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: A newly widowed 60-year-old wants to let his assets pass directly to his adult kids — but he may be making unforeseen mistakes

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Dear Ms. MoneyPeace:

My 62-year-old wife passed away suddenly March 8. She handled the financial stuff in our marriage, so I feel confused. Our assets are mostly joint, including the cars and our home, which has a large mortgage. Luckily, we had a will from that leaves everything, such as our cash accounts and contents of the home, to me. We have two adult children.

She also had life insurance and a 401(k) from work. Do I pay off the $200,000 mortgage with it? I am 60 years old and suffering with amyotrophic lateral sclerosis (ALS), or Lou Gehrig’s disease. So if I want anything to be left to my kids, I may have to give it to them now. Someone suggested if they are the secondary beneficiaries, I could say I do not want the money. Then the kids would get it. Can I do that?

I’m working now but do not know for how much longer.

In addition, the last two paychecks from her place of employment have arrived and they made out the checks to “the estate of” instead of just her name.

I do not know how to cash them.

Thanks for your help.

Weepy Widower

Dear WW:

My sympathies on your loss. After a loved one’s death, there are many decisions and so much paperwork to handle that it is understandable that you are overwhelmed. Thinking about your children, even when they are adults, is a natural response for a widower or widow, but that may not be the best thing for you.

You can indeed not take an inheritance, but that must be done carefully.  

 “A beneficiary … can renounce — disclaim — their property interest,” said estate lawyer Ellen Glickman-Simon in Sudbury, Mass. “Certain legal formalities must be followed” to be valid under state and federal laws. 

She added that, in that scenario, “the asset will pass as though the person disclaiming died prior to the decedent.”

Procedure rules and deadlines apply, typically nine months after death, though every state is different. Covered are life insurance, retirement investments and joint assets.

Because your children are adults, this is the time to think of yourself, your health and your income needs. Your doctors may not be able to predict your outcome, so don’t make decisions that put you in a bind.

On the other hand, if you were to give the money away — essentially, that is what you would be doing by disclaiming your inheritance — you may jeopardize Medicaid benefits. There is a five-year look-back in which the government reviews your assets. (The tax-free $15,000-a-year gift falls under the Medicaid look-back period.)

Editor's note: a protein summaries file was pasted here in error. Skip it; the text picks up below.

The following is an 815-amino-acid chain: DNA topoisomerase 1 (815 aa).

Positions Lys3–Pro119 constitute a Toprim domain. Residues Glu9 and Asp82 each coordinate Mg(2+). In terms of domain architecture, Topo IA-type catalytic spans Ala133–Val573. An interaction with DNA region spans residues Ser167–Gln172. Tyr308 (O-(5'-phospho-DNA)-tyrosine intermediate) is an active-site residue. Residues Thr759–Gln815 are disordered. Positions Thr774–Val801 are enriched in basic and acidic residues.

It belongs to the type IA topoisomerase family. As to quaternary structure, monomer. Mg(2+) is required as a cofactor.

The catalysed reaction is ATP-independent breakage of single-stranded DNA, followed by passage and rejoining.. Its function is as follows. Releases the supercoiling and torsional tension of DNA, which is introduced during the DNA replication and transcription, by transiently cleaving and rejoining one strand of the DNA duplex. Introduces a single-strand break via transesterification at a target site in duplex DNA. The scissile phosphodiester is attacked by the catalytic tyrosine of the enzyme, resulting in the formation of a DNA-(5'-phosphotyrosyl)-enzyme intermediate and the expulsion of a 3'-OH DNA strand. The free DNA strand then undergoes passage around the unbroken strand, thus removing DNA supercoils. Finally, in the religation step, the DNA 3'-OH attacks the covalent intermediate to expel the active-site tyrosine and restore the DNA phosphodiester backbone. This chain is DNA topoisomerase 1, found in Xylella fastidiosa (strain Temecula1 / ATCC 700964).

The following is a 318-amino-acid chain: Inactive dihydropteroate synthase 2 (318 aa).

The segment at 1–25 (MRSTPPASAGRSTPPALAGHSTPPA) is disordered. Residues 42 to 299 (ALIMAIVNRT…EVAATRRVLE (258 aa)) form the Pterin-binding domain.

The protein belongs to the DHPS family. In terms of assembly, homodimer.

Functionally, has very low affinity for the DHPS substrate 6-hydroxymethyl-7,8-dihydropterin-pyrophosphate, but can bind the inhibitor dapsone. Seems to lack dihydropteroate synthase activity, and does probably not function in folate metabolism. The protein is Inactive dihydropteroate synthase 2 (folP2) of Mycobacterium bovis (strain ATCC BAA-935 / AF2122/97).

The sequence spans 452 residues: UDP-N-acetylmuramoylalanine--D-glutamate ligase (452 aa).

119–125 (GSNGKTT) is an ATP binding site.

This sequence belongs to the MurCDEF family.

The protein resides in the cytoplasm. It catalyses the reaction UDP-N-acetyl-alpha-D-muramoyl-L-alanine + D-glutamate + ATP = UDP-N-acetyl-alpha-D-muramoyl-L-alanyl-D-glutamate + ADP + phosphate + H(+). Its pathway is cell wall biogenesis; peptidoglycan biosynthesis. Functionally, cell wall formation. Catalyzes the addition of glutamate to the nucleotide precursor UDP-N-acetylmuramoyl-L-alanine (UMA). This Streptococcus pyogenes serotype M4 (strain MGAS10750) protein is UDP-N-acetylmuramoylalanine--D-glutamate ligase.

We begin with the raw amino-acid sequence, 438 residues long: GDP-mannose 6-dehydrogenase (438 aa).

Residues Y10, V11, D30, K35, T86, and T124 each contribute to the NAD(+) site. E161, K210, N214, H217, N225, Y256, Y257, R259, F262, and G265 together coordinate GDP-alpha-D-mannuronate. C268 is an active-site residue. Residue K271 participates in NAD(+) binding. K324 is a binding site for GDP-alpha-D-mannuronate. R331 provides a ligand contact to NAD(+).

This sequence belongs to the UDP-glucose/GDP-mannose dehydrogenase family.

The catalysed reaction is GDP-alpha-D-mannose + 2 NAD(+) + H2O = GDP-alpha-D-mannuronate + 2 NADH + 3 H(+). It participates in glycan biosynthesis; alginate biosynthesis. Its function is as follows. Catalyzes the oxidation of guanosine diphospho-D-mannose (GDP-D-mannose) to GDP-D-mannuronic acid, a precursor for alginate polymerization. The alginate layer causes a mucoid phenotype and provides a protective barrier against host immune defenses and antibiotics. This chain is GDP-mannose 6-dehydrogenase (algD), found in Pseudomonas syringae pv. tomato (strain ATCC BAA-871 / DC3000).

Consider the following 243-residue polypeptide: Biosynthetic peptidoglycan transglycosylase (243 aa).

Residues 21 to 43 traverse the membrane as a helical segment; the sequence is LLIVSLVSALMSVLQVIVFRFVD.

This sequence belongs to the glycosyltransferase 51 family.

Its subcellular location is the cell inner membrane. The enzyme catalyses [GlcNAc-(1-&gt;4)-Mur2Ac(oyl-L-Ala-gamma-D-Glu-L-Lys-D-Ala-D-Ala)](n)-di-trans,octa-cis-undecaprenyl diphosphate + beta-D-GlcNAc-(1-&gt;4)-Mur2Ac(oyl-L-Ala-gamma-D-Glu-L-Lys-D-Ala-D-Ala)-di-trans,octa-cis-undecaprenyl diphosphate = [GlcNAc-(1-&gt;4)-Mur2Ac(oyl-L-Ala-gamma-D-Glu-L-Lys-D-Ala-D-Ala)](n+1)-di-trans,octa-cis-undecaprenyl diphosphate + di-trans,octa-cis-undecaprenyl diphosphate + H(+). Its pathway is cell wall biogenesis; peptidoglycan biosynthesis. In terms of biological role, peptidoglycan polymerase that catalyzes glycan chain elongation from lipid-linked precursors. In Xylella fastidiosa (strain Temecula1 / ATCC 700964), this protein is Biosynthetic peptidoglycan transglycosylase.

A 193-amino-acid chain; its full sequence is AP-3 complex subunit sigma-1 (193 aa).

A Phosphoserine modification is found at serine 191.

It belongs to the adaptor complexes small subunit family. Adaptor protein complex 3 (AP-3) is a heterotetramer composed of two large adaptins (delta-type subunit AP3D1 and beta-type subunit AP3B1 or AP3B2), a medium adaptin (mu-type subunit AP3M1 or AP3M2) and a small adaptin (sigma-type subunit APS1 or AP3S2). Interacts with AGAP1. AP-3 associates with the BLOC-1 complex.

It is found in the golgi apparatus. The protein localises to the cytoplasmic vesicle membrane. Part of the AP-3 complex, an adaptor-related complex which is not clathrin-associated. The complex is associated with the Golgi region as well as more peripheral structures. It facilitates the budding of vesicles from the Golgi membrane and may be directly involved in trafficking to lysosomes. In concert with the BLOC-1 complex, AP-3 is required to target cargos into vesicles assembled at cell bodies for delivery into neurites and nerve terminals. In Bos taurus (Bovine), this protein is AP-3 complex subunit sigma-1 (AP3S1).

An elder-care lawyer can help you understand the finer points of state and federal laws around Medicaid. You are not there yet.

Some parents “gift” money to children with the promise of getting it back later if needed. But you might open a can of financial worms. Anything in their name is their money. Legally, they can do whatever they want with it. More importantly, their creditors can go after that money. A lawsuit or divorce would put that money at risk.

Besides, you could be leaving your children with a tax issue. If you were to disclaim the inheritance, your children would have to claim the money within 10 years because of recent changes in the Secure Act. As a spousal beneficiary, the IRAs and 401(k) money can be taken over your lifetime.

Rather than jump ahead to what could happen, stay in the present. You need to hire a lawyer or go back to the one who wrote the original will. He or she will help with the paperwork and probate court.

Be sure to have them create an estate plan for you now, as your children are grown. Most important are legal documents for your health-care directive and financial power of attorney. The lawyer may have suggestions on how to leave money for your children that follow state law. He or she may have ideas for a trust that could give you income and help your children.

When grieving, the best advice around money is to wait one year to make big decisions. Do what needs to be done — get new legal documents, file the appropriate paperwork, and take care of yourself and your grieving. You do not have to do everything at once. This includes investment decisions. Keeping cash in the bank is OK for now.

Decide later about paying off your mortgage. Consider hiring a financial planner for the next financial stages. Paying off your mortgage may, or may not, be the best decision.

As to those checks for the final salary of your wife, her employer titled them correctly. A separate checking account must be opened in the name of the “estate of your wife’s name.” That money must be kept separate for probate information. Because she had a valid will, this court process is something your lawyer can help with.

Finally, at this time of loss, be open to receive all the support you need beyond the financial and legal details. Taking care of your mental, emotional and physical health will be the best gift to your children. Many Visiting Nurses Associations and other non-profits offer group talks for grieving spouses, as well as ASL support groups. There are online resources, and you can start with this — a grief counselor who lost her husband suddenly.

Create a check list for the financial details to handle so you will be organized.

Taking care of your yourself and all these details may be the best way to take care of adult children at this time. Peace to you and your family.

CD Moriarty is a Certified Financial Planner, a columnist for MarketWatch and a personal-finance speaker. She blogs at MoneyPeace.

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